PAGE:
NEW YORK (AP) -- Labor organizers turned up the pressure on McDonald’s and other fast-food chains to raise worker pay, with plans to stage actions in more than 30 countries Thursday.
The demonstrations build on a campaign by unions to bring attention to the plight of low-wage workers and get the public behind the idea of a $15-an-hour wage.
Dozens of workers participated in demonstrations at various fast-food restaurants in the St. Louis-area, including the McDonald’s in the 9100 block of Florissant Ave. in Ferguson. In addition to a raise in pay, workers are asking for the right to unionize.
Others were protesting in front a Wendy's in south St. Louis.
"I'm sick of saving my checks from check to check. I'm tired of paying my rent late. I think $15.00 an hour will me pay my rent on time," Wendy's employee Marshelle Washington said.
Washington told News 4 she is leaving Wendy's for another job that pays more but decided to strike on behalf of other fast food workers.
Industry groups say such pay hikes would hurt their ability to create jobs and have noted that many of the protesters are not workers.
At the demonstrations in south St. Louis, a spokesman for the local Show Me 15 campaign said nearly everyone at the demonstration was a fast food worker. However, News 4 learned that not all of the marchers work in the fast food industry, but organizers said the message is important regardless of who is protesting.
The actions are being backed by the Service Employees International Union and began in New York City in late 2012.
A non-profit anti-union group known as the Center for Union Facts sent a series of emails critical of the strikes saying it has proof that union money is heavily behind the strikes.
News 4 looked at the Center for Union Fact's IRS records, but the group does not reveal where it gets its funding.
In March, lawsuits filed in three states accused McDonald’s of denying breaks and engaging in other practices that deprived employees of their rightful wages. Workers were referred to lawyers by union organizers, who announced protests over “wage theft” the following week.
Turnout for the protests have varied widely in the U.S. In Miami and Philadelphia, protests did not seem to disrupt operations at the targeted restaurants on Thursday. The scope of actions planned for overseas also differed depending on the country.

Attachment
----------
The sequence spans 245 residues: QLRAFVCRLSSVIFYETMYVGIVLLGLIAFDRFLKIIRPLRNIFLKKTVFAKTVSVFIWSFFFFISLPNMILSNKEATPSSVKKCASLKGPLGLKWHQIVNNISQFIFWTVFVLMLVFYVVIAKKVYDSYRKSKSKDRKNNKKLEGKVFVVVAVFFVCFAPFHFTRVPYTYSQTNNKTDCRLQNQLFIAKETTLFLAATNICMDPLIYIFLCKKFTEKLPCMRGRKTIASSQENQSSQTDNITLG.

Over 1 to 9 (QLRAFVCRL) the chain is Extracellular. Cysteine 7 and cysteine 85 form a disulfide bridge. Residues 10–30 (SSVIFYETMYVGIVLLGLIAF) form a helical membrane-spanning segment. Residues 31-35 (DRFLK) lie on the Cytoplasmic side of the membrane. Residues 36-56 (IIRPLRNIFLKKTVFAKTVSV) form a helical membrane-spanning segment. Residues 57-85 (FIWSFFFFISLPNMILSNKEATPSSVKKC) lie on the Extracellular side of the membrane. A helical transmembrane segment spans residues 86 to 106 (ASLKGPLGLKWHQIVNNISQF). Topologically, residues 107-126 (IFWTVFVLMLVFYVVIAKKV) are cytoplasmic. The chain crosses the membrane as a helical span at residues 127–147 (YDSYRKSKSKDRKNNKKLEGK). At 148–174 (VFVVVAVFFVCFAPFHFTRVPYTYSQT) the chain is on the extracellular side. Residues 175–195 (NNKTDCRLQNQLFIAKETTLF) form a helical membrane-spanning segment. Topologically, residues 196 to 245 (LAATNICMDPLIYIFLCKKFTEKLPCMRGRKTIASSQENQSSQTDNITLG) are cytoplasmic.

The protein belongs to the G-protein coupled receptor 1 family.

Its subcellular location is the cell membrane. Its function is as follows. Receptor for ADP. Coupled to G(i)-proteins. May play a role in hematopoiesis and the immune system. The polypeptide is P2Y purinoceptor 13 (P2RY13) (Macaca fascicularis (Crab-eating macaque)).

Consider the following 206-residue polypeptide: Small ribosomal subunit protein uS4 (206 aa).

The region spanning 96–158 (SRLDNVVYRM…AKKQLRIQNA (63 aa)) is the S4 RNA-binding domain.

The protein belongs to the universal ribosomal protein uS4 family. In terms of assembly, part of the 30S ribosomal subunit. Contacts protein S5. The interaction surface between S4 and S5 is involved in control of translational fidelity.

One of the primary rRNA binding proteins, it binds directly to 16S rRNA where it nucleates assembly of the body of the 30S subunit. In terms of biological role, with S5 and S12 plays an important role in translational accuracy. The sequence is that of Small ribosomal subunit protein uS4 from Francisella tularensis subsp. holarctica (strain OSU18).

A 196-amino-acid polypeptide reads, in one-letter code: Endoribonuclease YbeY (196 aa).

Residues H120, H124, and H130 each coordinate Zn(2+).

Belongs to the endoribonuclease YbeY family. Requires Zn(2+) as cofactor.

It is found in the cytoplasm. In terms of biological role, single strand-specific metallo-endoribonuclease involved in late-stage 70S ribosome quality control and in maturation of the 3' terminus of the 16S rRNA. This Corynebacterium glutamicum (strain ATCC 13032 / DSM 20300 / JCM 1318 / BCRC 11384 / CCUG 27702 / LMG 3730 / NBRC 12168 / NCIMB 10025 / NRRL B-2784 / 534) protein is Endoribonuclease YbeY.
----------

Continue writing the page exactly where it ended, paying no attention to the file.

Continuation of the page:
In Denmark, for instance, McDonald’s worker Louise Marie Rantzau said the plan was to take a photo outside a Burger King or other restaurants and post it on social media. Rantzau, who earns about $21 an hour, said a collective agreement with McDonald’s in the country prevents workers from protesting the chain.
In New York City, a couple hundred demonstrators beat drums, blew whistles and chanted in the rain outside a Domino’s for about a half hour. The manager on duty inside said no employees from the store were participating. A handful of customers squeezed past the protesters to get inside the store.
Although many customers say they’re not aware of the ongoing protests, the campaign has nevertheless captured national media attention at a time when the income gap between the rich and poor has widened. Executive pay packages have come under greater scrutiny as well, with Chipotle shareholders overwhelmingly voting Thursday to reject how much the chain plans to compensate its top officers.
A spokesman for Chipotle, Chris Arnold, said the company takes the vote, which is advisory and non-binding, “very seriously.”
Meanwhile, President Barack Obama has also been working to raise the federal minimum wage to $10.10 an hour. The current rate of $7.25 an hour translates to about $15,000 a year, assuming a person works 40 hours a week.
Fast-food workers have historically been considered difficult to unionize because many are part-timers or teenagers who don’t stay on the job for long. Also complicating matters is that most fast-food restaurants in the U.S. are owned by franchisees who say they’re already operating on thin profit margins.
In a statement, McDonald’s noted that the actions were not strikes and that outside groups “have traveled to McDonald’s and other outlets to stage rallies.”
The company, which has more than 35,000 locations globally, said the debate over wages needed to take into account “the highly competitive nature of the industries that employ minimum wage workers.”
In a statement, the National Restaurant Association called the actions “nothing more than big labor’s attempt to push their own agenda.”